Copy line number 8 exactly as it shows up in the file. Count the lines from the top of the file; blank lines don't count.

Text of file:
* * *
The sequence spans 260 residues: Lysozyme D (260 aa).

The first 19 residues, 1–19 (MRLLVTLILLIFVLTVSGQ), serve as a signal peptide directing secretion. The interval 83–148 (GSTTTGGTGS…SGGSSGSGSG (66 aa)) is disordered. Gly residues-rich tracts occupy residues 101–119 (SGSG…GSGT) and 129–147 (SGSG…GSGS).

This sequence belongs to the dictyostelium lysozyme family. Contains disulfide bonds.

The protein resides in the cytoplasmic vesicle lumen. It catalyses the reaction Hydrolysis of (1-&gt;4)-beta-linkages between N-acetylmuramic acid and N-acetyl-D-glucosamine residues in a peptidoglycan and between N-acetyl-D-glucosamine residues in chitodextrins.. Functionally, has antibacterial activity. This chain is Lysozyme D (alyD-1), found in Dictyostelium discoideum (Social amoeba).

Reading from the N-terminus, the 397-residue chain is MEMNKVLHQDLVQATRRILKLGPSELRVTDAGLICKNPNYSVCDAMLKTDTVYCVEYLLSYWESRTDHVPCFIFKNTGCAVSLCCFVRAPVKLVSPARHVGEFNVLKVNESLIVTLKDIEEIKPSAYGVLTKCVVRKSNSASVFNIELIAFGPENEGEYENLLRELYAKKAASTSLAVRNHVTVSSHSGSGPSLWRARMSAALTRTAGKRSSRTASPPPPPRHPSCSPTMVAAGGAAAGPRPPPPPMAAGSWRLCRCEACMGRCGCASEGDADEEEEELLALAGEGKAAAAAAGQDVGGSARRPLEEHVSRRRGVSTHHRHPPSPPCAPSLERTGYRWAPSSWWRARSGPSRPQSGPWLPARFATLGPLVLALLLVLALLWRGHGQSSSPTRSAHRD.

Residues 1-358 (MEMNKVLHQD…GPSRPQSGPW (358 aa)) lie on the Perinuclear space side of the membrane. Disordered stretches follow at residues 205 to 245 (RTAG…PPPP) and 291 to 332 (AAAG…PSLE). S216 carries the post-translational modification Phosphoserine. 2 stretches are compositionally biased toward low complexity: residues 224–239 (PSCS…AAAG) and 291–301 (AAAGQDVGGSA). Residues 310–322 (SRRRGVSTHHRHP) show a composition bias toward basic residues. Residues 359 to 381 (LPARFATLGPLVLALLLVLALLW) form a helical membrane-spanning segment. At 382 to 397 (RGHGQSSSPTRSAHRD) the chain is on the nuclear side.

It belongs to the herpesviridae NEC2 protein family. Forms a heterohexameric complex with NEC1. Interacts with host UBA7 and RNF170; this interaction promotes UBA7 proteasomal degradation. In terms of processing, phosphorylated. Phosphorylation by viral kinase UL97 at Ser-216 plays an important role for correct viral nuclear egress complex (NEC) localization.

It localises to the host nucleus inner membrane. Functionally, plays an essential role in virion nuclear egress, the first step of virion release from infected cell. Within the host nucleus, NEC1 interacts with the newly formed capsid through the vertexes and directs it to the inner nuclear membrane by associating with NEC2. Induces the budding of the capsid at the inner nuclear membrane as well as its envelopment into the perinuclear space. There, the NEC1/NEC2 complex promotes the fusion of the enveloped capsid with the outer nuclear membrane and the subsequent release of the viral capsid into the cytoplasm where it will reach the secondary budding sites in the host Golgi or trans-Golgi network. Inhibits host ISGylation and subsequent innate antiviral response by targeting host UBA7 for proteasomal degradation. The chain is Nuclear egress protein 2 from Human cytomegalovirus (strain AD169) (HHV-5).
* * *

It localises to the host nucleus inner membrane. Functionally, plays an essential role in virion nuclear egress, the first step of virion release from infected cell. Within the host nucleus, NEC1 interacts with the newly formed capsid through the vertexes and directs it to the inner nuclear membrane by associating with NEC2. Induces the budding of the capsid at the inner nuclear membrane as well as its envelopment into the perinuclear space. There, the NEC1/NEC2 complex promotes the fusion of the enveloped capsid with the outer nuclear membrane and the subsequent release of the viral capsid into the cytoplasm where it will reach the secondary budding sites in the host Golgi or trans-Golgi network. Inhibits host ISGylation and subsequent innate antiviral response by targeting host UBA7 for proteasomal degradation. The chain is Nuclear egress protein 2 from Human cytomegalovirus (strain AD169) (HHV-5).